Lawrence v. Ward

Annotate this Case

5 Utah 2d 257 (1956)

300 P.2d 619

CLIFFORD J. LAWRENCE, PLAINTIFF AND RESPONDENT, v. J. RAY WARD, LEWIS SELLENEIT, D/B/A UNITED AUTO SALES, AND UNITED STATES FIDELITY & GUARANTY COMPANY, DEFENDANTS AND RESPONDENTS, JOHN W. HARDMAN ET AL., THIRD PARTY PLAINTIFFS AND RESPONDENTS, SANDY CITY BANK, THIRD PARTY PLAINTIFF AND APPELLANT.

No. 8461.

Supreme Court of Utah.

July 20, 1956.

H.A. Smith, Salt Lake City, for appellant.

Victor Hatch, O. Webster Adams, Joseph S. Jones, Lowry, Kirton & Bettilyon, John E. Stone, Salt Lake City, for respondents.

Oscar W. McConkie, Salt Lake City, Ira A. Huggins, Ogden, C. Vernon Langlois, Salt Lake City, Capt. James C. Waller, Jr., Area Judge Advocate's Office, Fort Douglas, Elliott Evans, Donn E. Cassity, Salt Lake City, Charles E. Bradford, Salt Lake City, Sumner J. Hatch, Salt Lake City, for other respondents.

McDONOUGH, Chief Justice.

This action was commenced by Clifford J. Lawrence against J. Ray Ward and Lewis Selleneit, d/b/a United Auto Sales, and the United States Fidelity and Guaranty Company, which provided the statutory bond required by the State of Utah as a condition precedent to its licensing the two men to engage in the business of selling used cars. The third party plaintiffs asserted damages also arising out of the conduct of the business. The trial court awarded judgment in the varying amounts of the transactions for all the plaintiffs against Ward and Selleneit, but distinguished between those who suffered loss by reason of a purchase or trade-in of an automobile and the Sandy City Bank, whose losses were occasioned because of its relationship of financier to the operation, and awarded judgment against the bonding company only as to the former. The Sandy City Bank appeals, contending that the bond must be made available for the payment of its losses in accordance with U.C.A. 1953, 41-3-18:

"If any person shall suffer any loss or damage by reason of fraud, fraudulent representation or violation of any of the provisions of this act by a licensed dealer or one of his salesmen, then acting for the dealer on his behalf, or within the scope of the employment of such salesmen, such person shall have a right of action against such dealer, and/or the automobile salesman guilty of the fraud, fraudulent representation or violation of any of the provisions of this act, and/or the sureties upon their respective bonds."

The respondent bonding company contends that a financier of a motor vehicle dealer's business is not within the class of persons intended by the statute to be protected by the bond. It argues that a financial institution continuing upon a course of dealing with a business man has opportunity to protect itself, whereas a stranger purchasing an automobile or delivering up his car for sale by the dealer is not in such a position of knowledge and control, citing Lebrecht v. Union Indemnity Co., 53 Idaho 228, 22 P.2d 1066, 89 A.L.R. 640. That case construes a statute requiring a farm produce broker or commission merchant to obtain a bond for the benefit of persons who might be injured by his fraud or breach of contract to be limited strictly to the protection of consignors, who deliver their produce to the consignee without security. A similar statute of this state was likewise restricted in Carstensen v. Stratton, 90 Utah 19, 58 P.2d 1035. Both cases refer to language of the Act construed which indicates such limitation. Respondent urges that the bond, "conditioned that said applicant shall conduct his business as a dealer without fraud * * *", U.C.A. 1953, 41-3-16, is liable only for transactions within the strict definition of a motor vehicle dealer's business, i.e. the buying and selling of automobiles. It further cites the fact that the bonds required are small in amount, $5,000 for a dealer, $1,000 for a salesman, as demonstrating a legislative intent to protect only customers of the dealer.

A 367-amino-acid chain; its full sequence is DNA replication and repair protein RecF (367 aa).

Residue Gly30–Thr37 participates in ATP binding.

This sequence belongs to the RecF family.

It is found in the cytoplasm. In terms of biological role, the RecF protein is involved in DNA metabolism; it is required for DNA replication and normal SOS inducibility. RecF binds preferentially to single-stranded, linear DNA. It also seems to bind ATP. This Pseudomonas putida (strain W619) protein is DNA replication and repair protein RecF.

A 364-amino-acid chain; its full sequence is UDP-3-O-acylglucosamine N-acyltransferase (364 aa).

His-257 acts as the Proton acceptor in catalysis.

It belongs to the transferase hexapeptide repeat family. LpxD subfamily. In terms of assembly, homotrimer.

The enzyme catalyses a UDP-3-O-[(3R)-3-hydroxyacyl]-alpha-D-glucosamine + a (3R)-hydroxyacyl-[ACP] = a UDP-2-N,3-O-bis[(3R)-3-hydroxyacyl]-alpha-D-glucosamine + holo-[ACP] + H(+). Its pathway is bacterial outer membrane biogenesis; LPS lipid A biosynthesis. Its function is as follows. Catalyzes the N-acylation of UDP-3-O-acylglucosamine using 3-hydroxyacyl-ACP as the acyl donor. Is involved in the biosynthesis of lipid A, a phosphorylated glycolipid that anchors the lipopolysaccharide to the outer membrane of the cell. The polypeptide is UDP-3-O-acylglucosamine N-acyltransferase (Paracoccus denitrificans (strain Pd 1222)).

This question was considered in the light of the Arizona statute covering the same business in Commercial Standard Ins. Co. v. West, 74 Ariz. 359, 249 P.2d 830, 832, in which the court stated:

"The statute in question encompasses and the bond is given to cover the business of selling used cars. That this is more than just the actual sale or exchange of a used car is apparent from the statute itself. `Business' was defined in People ex rel. Attorney General v. Jersin, 101 Colo. 406, 74 P.2d 668, 670, in its broad sense as meaning: "`* * * the efforts of men by varied and diverse methods of dealing with each other to improve their individual economic conditions and satisfy their desires, * * *.' A person who engages in the used car business, as in any business, must concern himself not alone with selling but with all the myriad details required to conduct such a business. That each part of the business contributes to the total success or failure is patent. "Also the statute itself is broader, we believe, in allowing recovery against a principal and his surety by persons injured by the unlawful acts of the dealer than the narrow construction contended for by appellant. * * * (Distinguishing the Utah case Carstensen v. Stratton, supra.)"

The only other case from other jurisdictions in which this question was directly raised appears to be Massachusetts Bonding & Ins. Co. v. Bank of Aurora, 124 Colo. 485, 238 P.2d 872. The Colorado court held, under a statute practically identical to ours, that the bank could not recover on the bond since the acts of fraud complained of took place prior to the effective date of the bond, thereby implicitly holding that the statute is broad enough to cover financial transactions necessary to the development of a motor vehicle dealer's business. We find no cases holding otherwise.